Most of the westward extension has now vanished and many of its structures have been demolished, save for a few spectacular ones. Tunnels have been blocked off and parts of the route are now highways, or in the more spectacular mountain parts, have become trails for people to walk or bike along and enjoy the scenery. This page is a gallery covering more aspects of the Milwaukee including its dereliction following its closure.
There are many spectacular stretches along the Milwaukee Road, but few have been photographed by enthusiasts though. That is because the line is remote and locations are regularly quite inaccessible. The picture of Fish Creek Tunnel took its photographer a good amount of climbing to reach. It might not seem much of a location but if one were to see the setting in its entire context its actually quite high up and prior to that the line has had to ascend the Vendome loop. Thus its not an every day location one would have used to see any trains!
The next picture however does show some of the spectacular route the line took – and its from a series of press photographs undertaken by GEC for the railroad company in 1915 – to show off what were at the time the biggest electric locomotives in the world. A number of these venerable locomotives worked right to the end of electrification in the 1970s.
One of the huge EF-1 locomotives built in 1915 by GEC – popularly known as Boxcabs. The example shown is a paired unit however some of these were three locomotives tethered together as a single unit!
Grace was a passing place sited between Fish Creek and Donald on the eastern side of the Pipestone Pass and located on a sort of plateau between the Fisk Creek and Little Pipestone Creek valleys. Despite its isolation it was undoubtedly a breather spot for trains as either side the line was considerably steep and very sinuous.
Westbound freight alongside the Clark Fork River near Superior, Montana, August 1970. Source: Twitter
A Little Joe leads three diesels and their freight across Turkey Creek Trestle, near Avery, Idaho. September 1970. Source: Twitter.
Little Joe with a westbound freight at Garrison, Montana. August, 1971. Source: Twitter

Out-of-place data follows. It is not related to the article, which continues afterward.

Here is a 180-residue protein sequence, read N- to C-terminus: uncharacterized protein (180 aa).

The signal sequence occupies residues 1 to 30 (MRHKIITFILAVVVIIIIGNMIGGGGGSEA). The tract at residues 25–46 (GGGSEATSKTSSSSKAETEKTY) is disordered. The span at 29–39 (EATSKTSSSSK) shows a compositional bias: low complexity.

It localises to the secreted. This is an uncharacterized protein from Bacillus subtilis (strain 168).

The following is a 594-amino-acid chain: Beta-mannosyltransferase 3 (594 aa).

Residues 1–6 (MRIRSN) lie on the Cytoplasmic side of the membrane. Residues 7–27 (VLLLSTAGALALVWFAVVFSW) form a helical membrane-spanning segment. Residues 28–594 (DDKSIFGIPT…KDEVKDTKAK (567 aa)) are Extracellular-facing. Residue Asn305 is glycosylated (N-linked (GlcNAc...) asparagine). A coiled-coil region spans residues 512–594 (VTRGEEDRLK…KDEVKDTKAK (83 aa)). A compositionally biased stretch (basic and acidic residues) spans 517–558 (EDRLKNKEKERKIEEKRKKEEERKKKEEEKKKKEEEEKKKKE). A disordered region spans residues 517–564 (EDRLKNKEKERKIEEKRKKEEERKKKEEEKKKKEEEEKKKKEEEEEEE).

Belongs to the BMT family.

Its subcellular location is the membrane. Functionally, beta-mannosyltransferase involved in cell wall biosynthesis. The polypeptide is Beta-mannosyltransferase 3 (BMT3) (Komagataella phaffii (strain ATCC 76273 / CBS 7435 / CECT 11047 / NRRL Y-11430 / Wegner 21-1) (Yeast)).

Freight near Lennep, Montana. July 1973. Source: Twitter
A set of Boxcabs leads a freight at Newcomb, Montana. October 1972. Source: Twitter
Boxcabs at Butte, Montana in 1973. Source: Pinterest
The last years of the Milwaukee’s electrified route through the Rockies. Two Boxcab units and a pair of Little Joes haul a train near Newcomb, Montana. July 1973. Source: Twitter
A westbound freight crosses the Frontage Road by the Clark Fork River. Nine Mile, Montana 1973. The bridge has been demolished. Source: Twitter
An eastbound freight begins its climb over the Pipestone Pass somewhere near Janney. September 1973. This is now a mountain bike trail. Source: Twitter
A battery powered ‘shop goat’ pulls a Little Joe onto the turntable. Deer Lodge, Montana. September 1973. Source: Twitter
Deer Lodge, Montana, is where the electric railway’s main locomotive depots and workshops once were. It was a very busy location right up until the 1970s when the Milwaukee company’s electric traction services were scrapped.
The end of the line
The Milwaukee’s rails seen five months after closure – no doubt waiting for the scrap merchant. Ingomar, Montana. Source: Twitter
Martinsdale station just after closure. August 1980. Note the signal. Source: Flickr
Martinsdale just before it was demolished in 2017. The signal was still there after 37 years! Source: Twitter
The Milwaukee’s sub station at Taunton, Washington on the line’s Cascades Division. Source: The Long Hunt
The former Milwaukee Road near Vendome Loop, Montana. Source: R67Northern
The entrance to the tunnel at the top of the Pipestone Pass. Source: Trainboard
Abandoned, partially dismantled, Milwaukee Road structure in Montana. This is the bridge over the Frontage Road. Source: Twitter
The partially demolished bridge over the Missouri River. Lombard, Montana. Source: Wikipedia
A derelict bridge near Adair in Idaho. Note the defunct cantenary masts. Source: Flickr
View of the Milwaukee’s route in Idaho. The trestle bridge in the distance is Turkey Creek bridge – seen in an earlier picture with a train crossing it. This view clearly shows the remoteness of the line. Source: Flickr
This 1915 silent film from General Electric shows the construction of the Boxcab locomotives (Class EF-1 and EP-1) as well as the hydro-electric power employed. There are shots at various locations and from the cab of these new locomotives. The film also shows the Milwaukee’s lines were fully colour signalled!
You Tube video featuring the final week of the Little Joes on the Milwaukee Road in Montana.
A mix of Little Joes and diesels in the final full year of Milwaukee Road electrification.
Plenty of good film including the earlier Boxcabs. The Little Joes were pretty fast – especially on the Hiawatha expresses!
The last ever journey through the Rockies! Enthusiasts bought this platelayers’ trolley and took it across the Milwaukee’s mountain route before the tracks were ripped up. See The Milwaukee Road Abandoned “Pacific Extension” Trip
The Milwaukee Trail, Butte, Montana.
The full list of posts featuring the Milwaukee’s Rockies Mountains electric division:
Milwaukee Road then and now – Harlowton to Avery:
Part One: Harlowton to Butte
Part Two: Butte to Missoula
Part Three: Missoula to Saltese
Part Four: Dominion to Avery
Milwaukee Picture Galleries: